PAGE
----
When you get as excited as I do about Doctor Who, you run the risk of raising expectations so high that you set yourself up for disappointment. Other times, when the advance reviews you hear are bad, your expectations are lowered to such an extent that you are pleasantly surprised by what you actually discover.
I think this was what was at work when I viewed Aliens of London and World War Three. The advance reviews of Aliens of London were mixed, with some people really hating the silliness. I ended up liking the story. The advance reviews of World War Three suggested that this episode was better than Aliens of London, but I ended up being less impressed.
It’s safe to say that Dalek was the most anticipated episode of the revived Doctor Who’s first season. The Daleks are iconic to the series. Ever since BBC Designer Raymond Cusick and writer Terry Nation put their heads together and realized that the best way to eliminate the man-in-suit monster impediment to audiences’ suspension of disbelief was to remove the monster’s legs, the Daleks entered Britain’s popular culture the same way as the TARDIS and the show itself. In the seventies and the eighties the Daleks became a parody of their old selves, but the series’ producers never tampered with the basic design, which was now charmingly retro. What would Russell T. Davies do to the Daleks? Would he be able to update them enough to make them a credible threat in the 21st century? And would doing so remove the charm they’d carried throughout the original series?
Initial reviews for Dalek were glowing. My interest piqued to a fever pitch, as did my expectations. Was I disappointed?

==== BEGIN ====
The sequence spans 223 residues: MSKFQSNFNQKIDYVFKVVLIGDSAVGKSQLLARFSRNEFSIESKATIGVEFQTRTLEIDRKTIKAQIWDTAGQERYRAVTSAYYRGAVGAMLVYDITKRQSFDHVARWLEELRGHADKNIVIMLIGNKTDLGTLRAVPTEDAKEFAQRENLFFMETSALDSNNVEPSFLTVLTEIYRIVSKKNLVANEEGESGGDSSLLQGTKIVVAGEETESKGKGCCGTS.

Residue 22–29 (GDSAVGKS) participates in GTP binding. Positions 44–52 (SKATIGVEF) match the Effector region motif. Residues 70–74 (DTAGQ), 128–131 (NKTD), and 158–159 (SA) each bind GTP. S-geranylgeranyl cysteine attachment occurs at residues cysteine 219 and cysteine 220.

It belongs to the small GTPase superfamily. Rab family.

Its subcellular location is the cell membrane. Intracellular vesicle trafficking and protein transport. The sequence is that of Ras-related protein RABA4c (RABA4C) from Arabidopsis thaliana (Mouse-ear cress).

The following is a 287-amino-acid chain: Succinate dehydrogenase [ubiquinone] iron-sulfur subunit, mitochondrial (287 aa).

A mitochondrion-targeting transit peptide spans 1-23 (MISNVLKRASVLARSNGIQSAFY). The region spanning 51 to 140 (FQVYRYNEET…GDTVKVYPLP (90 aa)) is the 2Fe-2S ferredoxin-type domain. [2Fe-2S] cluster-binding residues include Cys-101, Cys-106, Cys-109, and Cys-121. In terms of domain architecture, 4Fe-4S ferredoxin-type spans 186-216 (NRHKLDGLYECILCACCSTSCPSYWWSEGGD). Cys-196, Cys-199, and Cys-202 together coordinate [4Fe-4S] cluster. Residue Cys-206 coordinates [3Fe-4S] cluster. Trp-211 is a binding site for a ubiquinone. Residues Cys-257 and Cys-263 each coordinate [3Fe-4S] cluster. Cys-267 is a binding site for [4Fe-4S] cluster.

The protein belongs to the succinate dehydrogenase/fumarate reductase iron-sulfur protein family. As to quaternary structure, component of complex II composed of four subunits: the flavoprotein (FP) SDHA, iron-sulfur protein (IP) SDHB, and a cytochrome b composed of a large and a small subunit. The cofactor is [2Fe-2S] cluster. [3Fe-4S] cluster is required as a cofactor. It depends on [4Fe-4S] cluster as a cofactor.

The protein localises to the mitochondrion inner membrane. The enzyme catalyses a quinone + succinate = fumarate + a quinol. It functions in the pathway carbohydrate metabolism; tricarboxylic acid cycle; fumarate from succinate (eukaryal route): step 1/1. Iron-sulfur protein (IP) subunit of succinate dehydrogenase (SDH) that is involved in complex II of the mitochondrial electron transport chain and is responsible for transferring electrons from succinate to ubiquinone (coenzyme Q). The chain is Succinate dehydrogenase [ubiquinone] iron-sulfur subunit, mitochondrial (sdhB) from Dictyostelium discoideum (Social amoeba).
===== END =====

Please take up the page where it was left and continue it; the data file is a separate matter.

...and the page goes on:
No. Smegging. Way.
I spent most of my hour utterly gobsmacked. Dalek is remarkable in every category, in every sense of the word. Rob Sherman and Russell T. Davies goes beyond all that Doctor Who has ever been able to accomplish with the Daleks. I’m not surprised that they were able to make the Dalek powerful, or ruthless (the violence was everything I expected), but it is truly amazing that they were able to make the Dalek seem, at certain moments, sympathetic. But the story is even more than that.
Christopher Eccleston goes berserk in this episode. The depth of his hatred, the size of his personal demons, is unveiled in ways that were only hinted at before. This Doctor is one very damaged man, and Christopher Eccleston portrays that in looks, action, expressions that are scary.
The script sent chills down my spine in places, as the Doctor and the Dalek engage in a battle of wits, and show the audience that not much separates the two. The Dalek’s line to the Doctor, “You would make a good Dalek” is deeper than 95% of Dalek dialogue in all the Dalek stories of the original series.
My friend Cameron notes a nice directorial touch in the teaser, when the Doctor views the exhibit of the Cyberman head. The Doctor’s face overlays the reflection of the Cyber head so that the two appear almost one in the same. As Cameron says, if that isn’t amazing foreshadowing, I don’t know what is.
The direction in general was just top-notch. I loved the focus on the Dalek eyestalk; very sinister. And the redesign of the Dalek was a success, keeping the retro feel but adding details that suggested heft and durability. The iris focuses! The sucker arm is actually useful (and dangerous). The middle section swivels independently!
I could quibble over the number of plot conveniences Rob Sherman uses to get us into this situation, but I’d be excessively anal if I did so. This episode almost turns the Doctor into a Dalek, and it turns a Dalek into almost a human. The psychology here is amazing, and punctuated with moments that tear at your heart; high among these being the moment when the Doctor closes the bulkheads, sealing in Rose along with the Dalek. The moment where the Doctor explodes at Van Houtan recalls those rare moments when Tom Baker’s Doctor almost completely loses himself to fury.
I’d better stop myself here before I gush myself into a pile of goo, but Doctor Who reached a high water mark this week. Dalek stands among the best the original series has to offer, and it takes the series into areas it has rarely gone. Everything has clicked. Doctor Who is back.
But then, we already knew that, didn’t we?